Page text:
Disruption is an inevitable result of technological innovation and advancement. As powerful new technology emerges—the internet, mobile platforms, the cloud, etc.—those organizations that fail to adapt and evolve inevitably fall by the wayside. Even industry giants are not immune to this phenomenon, and the history of business is littered with companies that failed to keep up with the pace of technological evolution and paid the price for it.
Conversely, companies that recognize the changing times, proactively incorporate disruptive technology and embrace new business models adequately prepare themselves for the future. Not only are they able to remain competitive—they often thrive. Take a look at the chart below for some examples of companies that struggled or thrived with the emergence of new disruptive technology.
Coming over the horizon is a new wave of opportunity related to the use of robotics, machine learning, and AI. Companies that deploy automation technologies can realize substantial performance gains and take the lead in their industries, even as their efforts contribute to economy-level increases in productivity.
–McKinsey Global Institute
As businesses pursue digital transformation and incorporate more diverse platforms into their operational footprint, the sheer number of business processes and workflows to contend with can be overwhelming.
Extensive automation is essential to addressing the growing complexity that digital transformation produces, improving operational efficiency, reducing costs, and minimizing the strain that mundane, manual tasks place on your most valuable employees.
Robotic Process Automation (RPA) has emerged as the starting point for digital transformation. The technology can help you usher in a new era of efficiency, productivity, and prosperity for your business. This explains why RPA is growing so rapidly. Forrester estimates that the RPA market will reach 2.9 billion by 2021.
To make the most of this opportunity, your organization needs to adopt an 'automation first' mindset from top to bottom. That is, seeking automation solutions first when designing, improving, or transforming a work process. If something can be automated, it should be automated.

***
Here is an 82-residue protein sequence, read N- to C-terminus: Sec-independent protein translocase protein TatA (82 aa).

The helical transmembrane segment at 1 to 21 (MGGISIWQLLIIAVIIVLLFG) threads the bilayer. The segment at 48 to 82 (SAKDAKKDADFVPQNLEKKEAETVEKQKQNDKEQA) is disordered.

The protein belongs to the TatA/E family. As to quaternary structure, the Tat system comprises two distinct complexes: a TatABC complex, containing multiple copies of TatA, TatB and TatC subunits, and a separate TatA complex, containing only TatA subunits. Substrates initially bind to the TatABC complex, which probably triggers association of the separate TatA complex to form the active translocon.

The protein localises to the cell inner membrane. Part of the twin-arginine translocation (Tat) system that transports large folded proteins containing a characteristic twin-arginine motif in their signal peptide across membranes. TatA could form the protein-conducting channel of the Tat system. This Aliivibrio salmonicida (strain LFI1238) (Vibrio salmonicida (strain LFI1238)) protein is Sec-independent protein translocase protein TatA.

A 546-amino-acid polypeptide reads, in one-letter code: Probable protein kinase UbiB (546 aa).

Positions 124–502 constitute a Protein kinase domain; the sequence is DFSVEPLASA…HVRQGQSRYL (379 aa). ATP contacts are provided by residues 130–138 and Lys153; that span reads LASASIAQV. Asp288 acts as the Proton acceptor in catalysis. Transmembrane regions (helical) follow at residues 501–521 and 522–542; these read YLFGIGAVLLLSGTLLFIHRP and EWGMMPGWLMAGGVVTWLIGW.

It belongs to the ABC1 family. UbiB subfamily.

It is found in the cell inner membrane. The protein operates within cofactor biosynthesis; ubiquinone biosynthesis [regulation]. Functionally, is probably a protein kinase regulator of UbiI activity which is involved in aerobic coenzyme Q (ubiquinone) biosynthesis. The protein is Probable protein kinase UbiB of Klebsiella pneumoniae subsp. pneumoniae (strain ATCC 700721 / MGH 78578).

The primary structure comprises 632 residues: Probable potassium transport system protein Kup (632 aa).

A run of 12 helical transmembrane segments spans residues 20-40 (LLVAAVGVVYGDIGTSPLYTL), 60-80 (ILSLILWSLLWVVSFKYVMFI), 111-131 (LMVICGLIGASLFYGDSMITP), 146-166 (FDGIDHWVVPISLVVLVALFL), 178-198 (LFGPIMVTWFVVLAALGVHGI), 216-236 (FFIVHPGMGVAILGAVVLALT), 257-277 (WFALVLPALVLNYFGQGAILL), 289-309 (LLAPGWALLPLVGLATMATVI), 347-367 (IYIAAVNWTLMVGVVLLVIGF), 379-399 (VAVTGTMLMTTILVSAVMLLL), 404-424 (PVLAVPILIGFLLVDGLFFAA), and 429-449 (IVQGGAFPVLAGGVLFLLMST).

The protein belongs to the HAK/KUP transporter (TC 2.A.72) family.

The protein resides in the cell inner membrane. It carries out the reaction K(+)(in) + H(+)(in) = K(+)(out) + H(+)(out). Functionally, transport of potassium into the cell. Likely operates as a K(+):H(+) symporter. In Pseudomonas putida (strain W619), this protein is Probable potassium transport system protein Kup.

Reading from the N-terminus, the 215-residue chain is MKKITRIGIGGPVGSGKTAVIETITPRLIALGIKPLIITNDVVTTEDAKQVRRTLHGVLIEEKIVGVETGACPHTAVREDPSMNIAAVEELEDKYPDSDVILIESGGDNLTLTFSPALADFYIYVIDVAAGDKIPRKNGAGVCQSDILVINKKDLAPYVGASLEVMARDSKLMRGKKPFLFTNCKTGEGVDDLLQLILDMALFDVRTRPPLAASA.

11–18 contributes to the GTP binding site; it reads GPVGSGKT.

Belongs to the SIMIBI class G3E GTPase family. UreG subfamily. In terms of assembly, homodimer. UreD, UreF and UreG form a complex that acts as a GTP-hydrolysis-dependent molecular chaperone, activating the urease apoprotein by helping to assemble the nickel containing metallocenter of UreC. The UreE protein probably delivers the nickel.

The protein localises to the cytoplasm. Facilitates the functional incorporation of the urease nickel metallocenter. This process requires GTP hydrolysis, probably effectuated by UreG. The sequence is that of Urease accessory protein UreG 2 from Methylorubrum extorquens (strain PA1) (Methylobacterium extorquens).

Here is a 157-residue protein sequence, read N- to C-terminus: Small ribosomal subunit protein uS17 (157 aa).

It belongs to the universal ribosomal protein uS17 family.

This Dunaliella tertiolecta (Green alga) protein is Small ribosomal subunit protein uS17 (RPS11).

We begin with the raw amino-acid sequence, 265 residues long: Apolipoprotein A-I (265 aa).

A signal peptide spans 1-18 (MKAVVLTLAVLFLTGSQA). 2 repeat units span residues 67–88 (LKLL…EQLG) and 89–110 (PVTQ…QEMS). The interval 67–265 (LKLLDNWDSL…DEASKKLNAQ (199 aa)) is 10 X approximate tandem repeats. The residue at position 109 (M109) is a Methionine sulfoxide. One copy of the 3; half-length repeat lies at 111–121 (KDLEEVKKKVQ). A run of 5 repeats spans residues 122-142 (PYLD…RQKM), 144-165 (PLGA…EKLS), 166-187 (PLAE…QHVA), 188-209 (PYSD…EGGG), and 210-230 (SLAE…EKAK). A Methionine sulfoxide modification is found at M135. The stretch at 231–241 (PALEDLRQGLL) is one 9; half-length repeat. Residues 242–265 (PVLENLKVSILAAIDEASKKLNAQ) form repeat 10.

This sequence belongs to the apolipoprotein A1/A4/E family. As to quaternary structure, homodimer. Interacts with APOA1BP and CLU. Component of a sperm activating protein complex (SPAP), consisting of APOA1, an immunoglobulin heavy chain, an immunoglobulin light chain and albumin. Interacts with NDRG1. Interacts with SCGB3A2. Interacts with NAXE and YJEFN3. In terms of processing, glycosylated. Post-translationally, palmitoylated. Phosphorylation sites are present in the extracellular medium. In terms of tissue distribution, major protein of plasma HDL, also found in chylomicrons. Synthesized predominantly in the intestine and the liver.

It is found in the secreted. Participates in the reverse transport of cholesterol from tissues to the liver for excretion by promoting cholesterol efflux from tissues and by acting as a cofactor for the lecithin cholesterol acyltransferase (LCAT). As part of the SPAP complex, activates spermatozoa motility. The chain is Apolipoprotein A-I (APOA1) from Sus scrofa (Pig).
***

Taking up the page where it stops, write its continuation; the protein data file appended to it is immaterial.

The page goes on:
Instilling an automation first mindset, nurturing it, and encouraging adoption throughout your business can take time. There are two general paths toward this destination to consider.
The first is a top-down approach, which involves taking a centralized view of all of your business processes and identifying the processes that outnumber others in total volume, occur with the greatest frequency, have the greatest number of repetitive tasks, or require the most time to execute.
Domain heat maps, process mining, and planning tools can all help dedicated automation teams isolate the processes that are the best candidates for automation en masse.
Companies typically build this centralized team first, in the form of a robotic operations center (ROC). While the ROC tackles the processes that leave the biggest impact on your business, they also establish a governance model that allows your employees to explore which of their own day-to-day processes could be automated as a bottom-up approach. Individually, those tasks may seem to have a minimal effect on efficiency and cost-savings, but when taken as a whole, they represent a significant amount of time that employees across your organization spend on repetitive processes.